Falun Gong in historical context

The Chinese populace has always been conditioned to associate power with godliness. Even as late as the 1850's, a revolt against the Qing dynasty, known in history as the Taiping Rebellion, would be led by a self-proclaimed Son of God. The Taiping Rebellion leader, Hong Xiuquan (1814-64) who, under the influence of Christian missionaries, including an Anglican, Robert Morrison, and an American Baptist, the Rev. I.J. Roberts, after a hallucinatory fever during which Hong Xiuquan would apparently experience a runaway Pauline vision, would claim to be the 2nd son of the Judea-Christian God and brother of Jesus Christ.

Hong Xiuquan would successfully control, for almost 15 years, the Yangtze Valley, the most fertile part of the Qing empire (1644-1911). Having established the Peace Heaven Kingdom (Taiping Tianguo), Hong Xiuquan would proclaim the Ten Commandments that Moses had allegedly received from the Judea-Christian God on Mount Sinai as constitution for his new Peace Heaven Kingdom and, amid other social and land reforms, would introduce a new solar calendar with a 366-day-year.

The political success of Hong Xiuquan, the self-proclaimed brother of Jesus Christ, would prompt President Franklin Pierce of the United States, in his message to Congress on December 5, 1853, to report euphorically but prematurely, on the political prospect of the Peace Heaven Kingdom (Taiping Tiangou): "The condition in China at this time renders it probable that some important changes will occur in that vast empire which will lead to a more unrestricted intercourse with it."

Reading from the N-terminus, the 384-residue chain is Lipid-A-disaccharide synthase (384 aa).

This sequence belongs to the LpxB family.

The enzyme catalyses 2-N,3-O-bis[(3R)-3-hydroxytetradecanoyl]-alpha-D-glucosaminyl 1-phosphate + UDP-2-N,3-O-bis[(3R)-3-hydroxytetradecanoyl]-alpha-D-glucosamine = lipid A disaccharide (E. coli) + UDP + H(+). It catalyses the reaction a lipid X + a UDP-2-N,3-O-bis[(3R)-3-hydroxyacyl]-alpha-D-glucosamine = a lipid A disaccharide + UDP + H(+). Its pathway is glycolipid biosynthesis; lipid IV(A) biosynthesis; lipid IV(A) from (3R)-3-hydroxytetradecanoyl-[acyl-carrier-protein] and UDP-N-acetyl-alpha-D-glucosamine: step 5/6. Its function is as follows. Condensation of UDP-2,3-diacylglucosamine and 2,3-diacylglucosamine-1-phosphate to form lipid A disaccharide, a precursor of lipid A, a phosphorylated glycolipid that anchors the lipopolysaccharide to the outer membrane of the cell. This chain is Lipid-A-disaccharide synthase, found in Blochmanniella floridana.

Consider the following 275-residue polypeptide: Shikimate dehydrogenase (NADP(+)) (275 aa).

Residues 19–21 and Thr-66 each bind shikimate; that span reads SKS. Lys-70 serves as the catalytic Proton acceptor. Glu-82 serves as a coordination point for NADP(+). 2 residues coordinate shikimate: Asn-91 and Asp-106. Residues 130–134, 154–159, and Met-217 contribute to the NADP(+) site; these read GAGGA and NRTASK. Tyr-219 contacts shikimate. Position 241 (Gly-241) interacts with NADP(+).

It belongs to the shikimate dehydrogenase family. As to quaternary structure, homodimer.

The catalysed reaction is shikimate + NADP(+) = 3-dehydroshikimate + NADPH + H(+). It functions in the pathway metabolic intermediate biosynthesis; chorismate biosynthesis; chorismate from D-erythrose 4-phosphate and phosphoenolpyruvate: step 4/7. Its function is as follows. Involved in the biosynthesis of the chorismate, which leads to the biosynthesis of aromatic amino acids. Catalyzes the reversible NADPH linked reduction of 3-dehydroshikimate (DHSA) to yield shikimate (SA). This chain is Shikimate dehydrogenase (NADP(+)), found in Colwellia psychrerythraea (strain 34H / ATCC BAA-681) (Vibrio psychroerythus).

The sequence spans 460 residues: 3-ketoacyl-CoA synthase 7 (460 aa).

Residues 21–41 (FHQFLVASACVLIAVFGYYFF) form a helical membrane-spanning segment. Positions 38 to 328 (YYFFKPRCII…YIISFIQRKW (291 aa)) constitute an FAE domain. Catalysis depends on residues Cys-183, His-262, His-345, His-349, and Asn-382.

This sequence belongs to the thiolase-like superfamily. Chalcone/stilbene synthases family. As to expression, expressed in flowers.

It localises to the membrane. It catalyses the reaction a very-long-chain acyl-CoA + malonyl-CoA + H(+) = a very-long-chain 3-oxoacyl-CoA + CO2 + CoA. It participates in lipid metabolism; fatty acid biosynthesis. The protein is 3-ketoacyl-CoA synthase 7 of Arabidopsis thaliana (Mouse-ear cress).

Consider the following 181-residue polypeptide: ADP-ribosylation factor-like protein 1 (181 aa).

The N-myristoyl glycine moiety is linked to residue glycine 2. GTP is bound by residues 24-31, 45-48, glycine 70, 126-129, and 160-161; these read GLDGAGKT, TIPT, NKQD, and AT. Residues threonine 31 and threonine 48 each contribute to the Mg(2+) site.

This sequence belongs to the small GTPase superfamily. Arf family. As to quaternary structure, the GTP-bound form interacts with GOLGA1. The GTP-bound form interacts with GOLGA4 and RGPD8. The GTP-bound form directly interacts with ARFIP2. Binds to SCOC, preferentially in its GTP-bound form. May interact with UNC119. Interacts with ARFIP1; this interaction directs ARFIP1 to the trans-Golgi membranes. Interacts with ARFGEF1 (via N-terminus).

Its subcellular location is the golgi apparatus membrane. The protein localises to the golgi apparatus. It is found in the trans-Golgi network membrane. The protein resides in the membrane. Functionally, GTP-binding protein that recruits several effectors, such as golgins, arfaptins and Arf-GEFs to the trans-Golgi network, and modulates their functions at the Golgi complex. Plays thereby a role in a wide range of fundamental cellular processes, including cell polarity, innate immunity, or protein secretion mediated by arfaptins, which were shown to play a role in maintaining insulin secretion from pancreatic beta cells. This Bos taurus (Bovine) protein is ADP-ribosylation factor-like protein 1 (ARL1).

It would not be the last unfulfilled prediction about China by an American President.

Hong Xiuquan's Taiping Rebellion would be put down in 1865 by Zeng Kuofan, the Qing dynasty general, with the help of American mercenary Frederick Townsend Ward (1831-1862) who would arrive in Shanghai in 1859. After a few victorious battles, F.T. Ward would have himself killed in action 3 years later by rebel forces.

F.T Ward's Fourth Rank (Si'pin) post and the command of the mercenary Ever Victorious Army (Changsheng Jun) would be taken over in 1863 by Charles S. Gordon, known as Chinese Gordon, a British mercenary who had made a name for himself by defeating the ineffective Qing dynasty army in the sacking of Peking by British and French troops 3 years earlier, in 1860.

The saga of Chinese Gordon is as weird as if General Norman Schwartzkopf were hired by Saddam Hussein 3 years after the Persian Gulf War to help suppress revolts by Islamic fundamentalists in defeated Iraq.

Daoism (Dao Jiao) as religion is generally regarded by intellectuals as a corruption of its essence as philosophy. Having evolved originally from a mystic search for truth, Daoism has gradually degenerated into practices of secular alchemy aiming to achieve the transformation of metals into gold, and to discover cures for diseases and formulae for longevity and secrets to immortality.

The historical justification for this censorious view of Daoism as religion gone awry comes from Daoist movements such as Yellow Turbans Disturbance (Huangjin Huo). It is so labelled by the contemptuous Confucian establishment. Eighteen centuries ago, beginning around the year 170, shortly before the final collapse of the Han dynasty (B.C. 206-220 A.D.), roaming bands of disaffected peasants mounted a decade-long disruption of the peace in the provinces. Eventually, in 184, exploiting aggravating dislocations caused by floods along lower Yellow River (Huanghe), a messianic mass movement of social revolution developed in areas between modern-day Shandong and Henan provinces.

Historians call the movement Yellow Turbans Peasant Rebellion (Huangjing Minbian) because its peasant members identified themselves by wearing yellow turbans around their heads. It was the first major peasant revolt in Chinese history.